As St. Paul police officers Jeremy Doverspike and Dan Peck ordered Marcus Golden to put his hands where they could see them, they noticed his right hand — then his whole body — drop out of view. Then, "all of a sudden," Golden popped his head up and gunned his sport-utility vehicle toward Doverspike, who fired two rounds as it came close enough to hit his gun, records show.
Seconds later, early on Jan. 14, Golden was dead — shot in the head and arm by officers who said they thought he was trying to run one of them down. A loaded handgun was found in the car after Golden was shot.
In May, a Washington County grand jury cleared the officers of wrongdoing when it declined to indict them. On Thursday, St. Paul police released the case investigative files — including photographs, search warrant details and dash cam videos. Those files corroborate accounts given by the officers involved in the moments and hours after they fired into Golden's green GMC Jimmy in an apartment parking lot shortly after 2 a.m.
The files contained dash cam videos, but none that captured the shooting itself. While such cameras are automatically activated when lights and sirens are on, or when a squad car hits a high rate of speed, or when the officers themselves activate them, police files provided no video evidence of the moments leading up to Golden's death.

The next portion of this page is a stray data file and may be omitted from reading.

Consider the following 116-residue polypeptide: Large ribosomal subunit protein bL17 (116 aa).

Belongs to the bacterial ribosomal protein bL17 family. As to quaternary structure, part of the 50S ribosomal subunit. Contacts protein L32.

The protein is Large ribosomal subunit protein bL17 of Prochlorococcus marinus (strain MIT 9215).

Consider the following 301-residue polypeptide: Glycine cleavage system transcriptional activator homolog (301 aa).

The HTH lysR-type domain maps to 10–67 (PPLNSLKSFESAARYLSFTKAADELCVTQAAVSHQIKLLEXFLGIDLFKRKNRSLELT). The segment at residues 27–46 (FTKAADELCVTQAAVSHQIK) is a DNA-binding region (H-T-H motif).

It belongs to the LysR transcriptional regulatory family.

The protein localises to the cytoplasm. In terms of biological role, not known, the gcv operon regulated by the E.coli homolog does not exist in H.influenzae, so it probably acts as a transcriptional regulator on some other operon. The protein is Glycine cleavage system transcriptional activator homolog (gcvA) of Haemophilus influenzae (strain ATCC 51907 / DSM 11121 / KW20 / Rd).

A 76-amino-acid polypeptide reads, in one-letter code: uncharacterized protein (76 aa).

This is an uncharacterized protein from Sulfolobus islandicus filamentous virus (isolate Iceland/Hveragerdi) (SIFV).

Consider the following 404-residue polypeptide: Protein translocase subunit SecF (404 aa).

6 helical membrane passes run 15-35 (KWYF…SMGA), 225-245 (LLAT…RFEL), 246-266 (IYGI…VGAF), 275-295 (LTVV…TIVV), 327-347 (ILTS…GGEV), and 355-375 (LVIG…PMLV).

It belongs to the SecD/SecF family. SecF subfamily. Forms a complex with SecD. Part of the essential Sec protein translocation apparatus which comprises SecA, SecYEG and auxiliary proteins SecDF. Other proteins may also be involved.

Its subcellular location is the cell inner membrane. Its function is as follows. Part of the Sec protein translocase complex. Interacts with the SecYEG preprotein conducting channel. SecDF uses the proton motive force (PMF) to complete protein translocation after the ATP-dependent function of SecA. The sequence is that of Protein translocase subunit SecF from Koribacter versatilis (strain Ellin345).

"Ofc Doverspike said he had no time to activate his camera because how fast everything took place," Sgt. Bobby Donahue wrote.
The death of Golden, a 24-year-old black man, came against a backdrop of national rage over police shootings of black men across the country. After the shooting, the St. Paul chapter of the NAACP and an attorney for Golden's mother called for a civil rights investigation. But police said at the time, and again when the grand jury declined to indict the officers, that officers feared for their safety and were justified in shooting Golden.
Doverspike told a homicide investigator that "he absolutely feared for his life when this incident was happening."
Peck told investigators he saw Doverspike lose his balance as Golden hit the gas and appeared to steer straight toward Doverspike. Peck said he believed Doverspike "was being run over."
According to the documents released Thursday, other investigators said that tire tracks and footprints in the snow, as well as statements from other officers who arrived at the scene as the incident unfolded, support Doverspike's and Peck's accounts. Police had to reach into the car after it crashed to turn it off; the wheels were still spinning and Golden's foot was jammed against the accelerator, the records showed.
The incident began when police were called to an apartment building near the State Capitol on a report of a man sending death threats via text message and were told that the suspect was known to carry a gun. They arrived to find Golden sitting in the SUV, parked in the parking lot. The files made public Thursday also included records that showed Golden had bought two handguns at a Monticello pawnshop. Police executing a search warrant at the house where Golden lived found a box for a handgun under his bedroom dresser.
His former girlfriend told police that he had sent her pictures of himself waving a gun and threatening her life in the hours before the fatal encounter.
Golden had a history of troubling and threatening behavior, according to court records.